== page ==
Nevada Assembly passes statewide Amber Alert bill |

Nevada Assembly passes statewide Amber Alert bill

BEN KIECKHEFER, Associated Press

The state Assembly voted unanimously Monday for a measure creating a statewide “Amber Alert” system for Nevada.

AB322 creates a statewide committee to establish and oversee the alert system. The committee is a partnership of law enforcement agencies and broadcasters.

The alerts, which would be disseminated over an emergency broadcast system, would notify the public about child abductions and any pertinent information that would help in locating them, such as vehicle descriptions.

After the Assembly vote, Assembly Speaker Richard Perkins, the bill’s sponsor, said acting quickly is essential in attempts to recover abducted children.

“We know that over 70 percent of children that are abducted (and murdered) are killed within the first three hours, so this gives us a great opportunity to recover them safely,” Perkins, D-Henderson, said.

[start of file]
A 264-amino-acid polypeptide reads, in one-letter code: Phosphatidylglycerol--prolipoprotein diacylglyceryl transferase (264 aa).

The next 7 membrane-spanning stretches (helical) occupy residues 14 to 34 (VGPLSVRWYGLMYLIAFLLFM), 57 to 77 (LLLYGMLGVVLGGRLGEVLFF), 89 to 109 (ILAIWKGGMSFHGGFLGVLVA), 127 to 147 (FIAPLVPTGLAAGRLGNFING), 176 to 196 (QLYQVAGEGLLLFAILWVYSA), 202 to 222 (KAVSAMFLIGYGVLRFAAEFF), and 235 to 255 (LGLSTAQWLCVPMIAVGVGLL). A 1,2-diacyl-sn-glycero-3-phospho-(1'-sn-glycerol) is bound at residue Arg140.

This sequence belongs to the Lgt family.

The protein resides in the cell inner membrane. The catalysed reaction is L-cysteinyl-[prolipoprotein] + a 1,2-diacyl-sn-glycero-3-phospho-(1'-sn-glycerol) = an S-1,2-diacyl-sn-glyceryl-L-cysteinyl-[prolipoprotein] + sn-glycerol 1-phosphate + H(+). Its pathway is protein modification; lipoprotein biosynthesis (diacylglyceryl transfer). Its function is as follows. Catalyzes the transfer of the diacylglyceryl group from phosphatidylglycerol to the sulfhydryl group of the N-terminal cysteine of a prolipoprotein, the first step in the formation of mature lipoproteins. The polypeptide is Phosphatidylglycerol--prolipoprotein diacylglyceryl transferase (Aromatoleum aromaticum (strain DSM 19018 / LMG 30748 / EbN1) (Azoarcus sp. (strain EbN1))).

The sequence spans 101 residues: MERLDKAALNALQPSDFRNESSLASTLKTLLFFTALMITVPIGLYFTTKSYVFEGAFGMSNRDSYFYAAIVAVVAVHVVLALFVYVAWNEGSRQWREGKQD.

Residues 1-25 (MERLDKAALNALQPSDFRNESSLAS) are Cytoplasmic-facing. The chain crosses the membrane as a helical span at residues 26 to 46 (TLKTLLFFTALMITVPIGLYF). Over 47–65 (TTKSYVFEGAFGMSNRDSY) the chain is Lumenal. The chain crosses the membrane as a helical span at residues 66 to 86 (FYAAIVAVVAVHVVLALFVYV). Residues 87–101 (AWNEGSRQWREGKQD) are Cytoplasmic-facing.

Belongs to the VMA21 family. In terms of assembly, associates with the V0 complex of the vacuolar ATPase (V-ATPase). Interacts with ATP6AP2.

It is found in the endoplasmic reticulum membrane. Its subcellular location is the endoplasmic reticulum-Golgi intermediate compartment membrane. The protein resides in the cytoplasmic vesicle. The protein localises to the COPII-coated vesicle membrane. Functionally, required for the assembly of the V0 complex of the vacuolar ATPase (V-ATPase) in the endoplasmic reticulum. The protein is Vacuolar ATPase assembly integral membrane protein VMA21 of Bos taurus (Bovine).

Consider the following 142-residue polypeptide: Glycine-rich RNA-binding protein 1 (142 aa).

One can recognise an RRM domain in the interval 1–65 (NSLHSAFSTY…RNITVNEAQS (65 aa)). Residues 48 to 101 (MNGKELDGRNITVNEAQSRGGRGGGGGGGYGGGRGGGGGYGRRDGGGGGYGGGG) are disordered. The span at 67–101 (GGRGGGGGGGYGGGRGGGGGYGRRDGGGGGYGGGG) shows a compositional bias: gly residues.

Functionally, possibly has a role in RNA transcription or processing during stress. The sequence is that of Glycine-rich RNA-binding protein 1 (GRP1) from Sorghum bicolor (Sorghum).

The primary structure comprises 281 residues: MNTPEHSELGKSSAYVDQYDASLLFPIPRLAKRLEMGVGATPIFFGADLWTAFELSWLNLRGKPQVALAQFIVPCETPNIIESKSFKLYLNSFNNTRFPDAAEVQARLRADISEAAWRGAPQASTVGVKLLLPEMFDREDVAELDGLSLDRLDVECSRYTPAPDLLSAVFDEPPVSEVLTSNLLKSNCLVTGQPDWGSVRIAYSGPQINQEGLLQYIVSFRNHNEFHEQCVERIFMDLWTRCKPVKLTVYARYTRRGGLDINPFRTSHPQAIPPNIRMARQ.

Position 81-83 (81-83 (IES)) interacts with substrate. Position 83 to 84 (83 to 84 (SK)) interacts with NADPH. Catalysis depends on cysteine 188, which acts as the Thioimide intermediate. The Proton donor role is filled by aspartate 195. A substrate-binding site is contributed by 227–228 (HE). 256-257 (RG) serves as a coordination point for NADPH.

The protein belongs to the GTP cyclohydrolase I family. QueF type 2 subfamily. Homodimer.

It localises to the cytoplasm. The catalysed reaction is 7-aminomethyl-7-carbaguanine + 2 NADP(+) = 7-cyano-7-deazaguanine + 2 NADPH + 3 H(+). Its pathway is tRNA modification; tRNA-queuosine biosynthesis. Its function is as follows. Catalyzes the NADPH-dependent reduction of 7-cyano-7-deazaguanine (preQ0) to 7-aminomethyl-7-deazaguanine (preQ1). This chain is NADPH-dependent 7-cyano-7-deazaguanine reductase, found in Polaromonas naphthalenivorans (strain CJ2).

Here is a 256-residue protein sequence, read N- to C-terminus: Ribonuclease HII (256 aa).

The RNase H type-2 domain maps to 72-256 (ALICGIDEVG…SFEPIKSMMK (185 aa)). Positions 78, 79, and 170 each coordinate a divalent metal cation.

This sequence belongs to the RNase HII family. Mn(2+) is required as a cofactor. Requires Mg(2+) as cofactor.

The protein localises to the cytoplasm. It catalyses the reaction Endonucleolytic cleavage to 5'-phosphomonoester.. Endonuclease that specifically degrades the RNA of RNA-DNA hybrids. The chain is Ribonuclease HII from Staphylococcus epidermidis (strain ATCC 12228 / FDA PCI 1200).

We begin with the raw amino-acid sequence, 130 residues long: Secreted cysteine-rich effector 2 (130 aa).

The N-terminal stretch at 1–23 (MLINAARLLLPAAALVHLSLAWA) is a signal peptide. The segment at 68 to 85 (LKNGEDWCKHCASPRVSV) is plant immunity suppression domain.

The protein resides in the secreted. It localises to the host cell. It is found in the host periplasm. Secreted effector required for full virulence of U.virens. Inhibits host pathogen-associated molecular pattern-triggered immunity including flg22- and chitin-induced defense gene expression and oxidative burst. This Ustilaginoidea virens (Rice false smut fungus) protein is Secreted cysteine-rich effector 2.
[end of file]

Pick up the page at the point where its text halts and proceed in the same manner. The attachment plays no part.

He also said he expects the bill to have “pretty smooth sailing” through the Senate, where it now moves for consideration.

Also included in the bill is a provision allowing the committee to name the statewide system in recognition of one or more people, and Perkins said he thought “Amber Alert” was an appropriate name because it’s well known.

Amber Alerts are named after Amber Hagerman, a 9-year-old girl abducted in Arlington, Texas, and later found murdered. Such alert systems have been credited with rescuing 32 children nationwide since they came into use in 1996.

In order for an Amber Alert to be issued, the investigating law enforcement agency must confirm a child under 18 years old was actually abducted, that the child is in significant danger and there is sufficient descriptive information about the child or the suspect.

Once they have that information, the law enforcement agency would contact a local broadcaster, who could then activate the emergency broadcast system and the information would go out to broadcasters around the state.

Participation in the system is voluntary, and the bill provides immunity against civil liability for broadcasters who put out the information.

A previously approved amendment to the bill removed a provision requiring parental approval before the system is activated. Perkins said occasionally parents are suspects, or simply can’t be located.